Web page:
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Album Review

Fearlessly searching for new conceptions of sound and not caring where he found them, Garbarek joined hands with the classical early-music movement, improvising around the four male voices of the Hilliard Ensemble. Now here was a radical idea guaranteed to infuriate both hardcore jazz buffs and the even more pristine more-authentic-than-thou folk in early music circles. Yet this unlikely fusion works stunningly well — and even more hearteningly, went over the heads of the purists and became a hit album at a time (1994) when Gregorian chants were a hot item. Chants, early polyphonic music, and Renaissance motets by composers like Morales and Dufay form the basic material, bringing forth a cool yet moving spirituality in Garbarek's work. Recorded in a heavily reverberant Austrian monastery, the voices sometimes develop in overwhelming waves, and Garbarek rides their crest, his soprano sax soaring in the monastery acoustic, or he underscores the voices almost unobtrusively, echoing the voices, finding ample room to move around the modal harmonies yet applying his sound sparingly. Those with nervous metabolisms may become impatient with this undefinable music, but if you give it a chance, it will seduce you, too. ~ Richard S. Ginell, Rovi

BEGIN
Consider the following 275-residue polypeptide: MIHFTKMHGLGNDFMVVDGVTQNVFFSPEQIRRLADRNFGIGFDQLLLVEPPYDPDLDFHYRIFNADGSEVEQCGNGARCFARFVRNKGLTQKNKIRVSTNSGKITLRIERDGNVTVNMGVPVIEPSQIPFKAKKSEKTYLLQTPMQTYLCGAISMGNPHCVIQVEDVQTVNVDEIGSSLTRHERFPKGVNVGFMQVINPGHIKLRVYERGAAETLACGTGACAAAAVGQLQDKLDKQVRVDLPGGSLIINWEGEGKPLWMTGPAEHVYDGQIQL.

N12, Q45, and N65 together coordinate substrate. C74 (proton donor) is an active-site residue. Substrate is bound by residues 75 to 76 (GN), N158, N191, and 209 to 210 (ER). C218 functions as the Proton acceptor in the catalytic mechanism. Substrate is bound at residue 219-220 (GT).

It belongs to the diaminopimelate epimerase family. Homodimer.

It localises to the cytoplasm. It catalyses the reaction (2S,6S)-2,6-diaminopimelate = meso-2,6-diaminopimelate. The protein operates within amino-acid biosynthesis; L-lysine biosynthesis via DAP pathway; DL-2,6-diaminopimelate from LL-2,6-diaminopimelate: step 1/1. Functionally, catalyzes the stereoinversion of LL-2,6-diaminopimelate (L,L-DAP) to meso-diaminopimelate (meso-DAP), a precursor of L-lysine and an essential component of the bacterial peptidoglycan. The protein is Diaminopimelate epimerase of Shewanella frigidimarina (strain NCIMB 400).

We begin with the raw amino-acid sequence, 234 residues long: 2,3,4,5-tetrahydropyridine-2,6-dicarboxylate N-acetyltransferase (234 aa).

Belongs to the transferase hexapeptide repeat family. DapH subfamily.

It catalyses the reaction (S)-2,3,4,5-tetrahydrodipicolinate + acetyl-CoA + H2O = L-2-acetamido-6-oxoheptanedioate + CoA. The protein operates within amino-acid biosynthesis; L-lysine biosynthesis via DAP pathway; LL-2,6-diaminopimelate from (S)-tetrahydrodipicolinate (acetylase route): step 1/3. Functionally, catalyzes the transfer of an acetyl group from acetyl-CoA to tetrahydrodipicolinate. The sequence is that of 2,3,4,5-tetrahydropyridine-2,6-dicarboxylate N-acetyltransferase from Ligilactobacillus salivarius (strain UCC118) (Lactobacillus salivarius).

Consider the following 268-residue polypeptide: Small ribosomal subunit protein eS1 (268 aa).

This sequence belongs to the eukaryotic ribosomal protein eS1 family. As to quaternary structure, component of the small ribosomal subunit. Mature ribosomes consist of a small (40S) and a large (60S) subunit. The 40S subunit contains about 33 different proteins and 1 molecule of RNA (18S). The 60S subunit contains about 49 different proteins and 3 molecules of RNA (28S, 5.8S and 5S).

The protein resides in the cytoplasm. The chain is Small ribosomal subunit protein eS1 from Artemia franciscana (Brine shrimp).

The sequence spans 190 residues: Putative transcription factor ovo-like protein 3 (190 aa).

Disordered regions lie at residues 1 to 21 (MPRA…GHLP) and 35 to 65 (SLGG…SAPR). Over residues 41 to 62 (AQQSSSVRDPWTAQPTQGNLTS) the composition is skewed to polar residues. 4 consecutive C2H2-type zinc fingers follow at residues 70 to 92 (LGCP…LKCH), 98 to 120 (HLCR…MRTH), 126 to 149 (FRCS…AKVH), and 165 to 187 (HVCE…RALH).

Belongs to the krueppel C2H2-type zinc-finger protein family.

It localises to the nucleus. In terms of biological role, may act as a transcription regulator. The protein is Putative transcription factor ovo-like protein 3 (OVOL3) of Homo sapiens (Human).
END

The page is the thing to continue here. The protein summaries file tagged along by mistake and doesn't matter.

Biography

Born: 04 March 1947 in Norway

Genre: Jazz

Years Active: '60s, '70s, '80s, '90s, '00s, '10s

Norwegian saxophonist Jan Garbarek's icy tone and liberal use of space and long tones has long been perfect for the ECM sound and, as a result, he is on many recordings for that label, both as a leader and as a sideman. He had won a competition for amateur jazz players back in 1962, leading to his first gigs. Garbarek worked steadily in Norway throughout the remainder of the '60s, usually as a leader but also for four years with George Russell (who was in Scandinavia for a long stretch). Garbarek...
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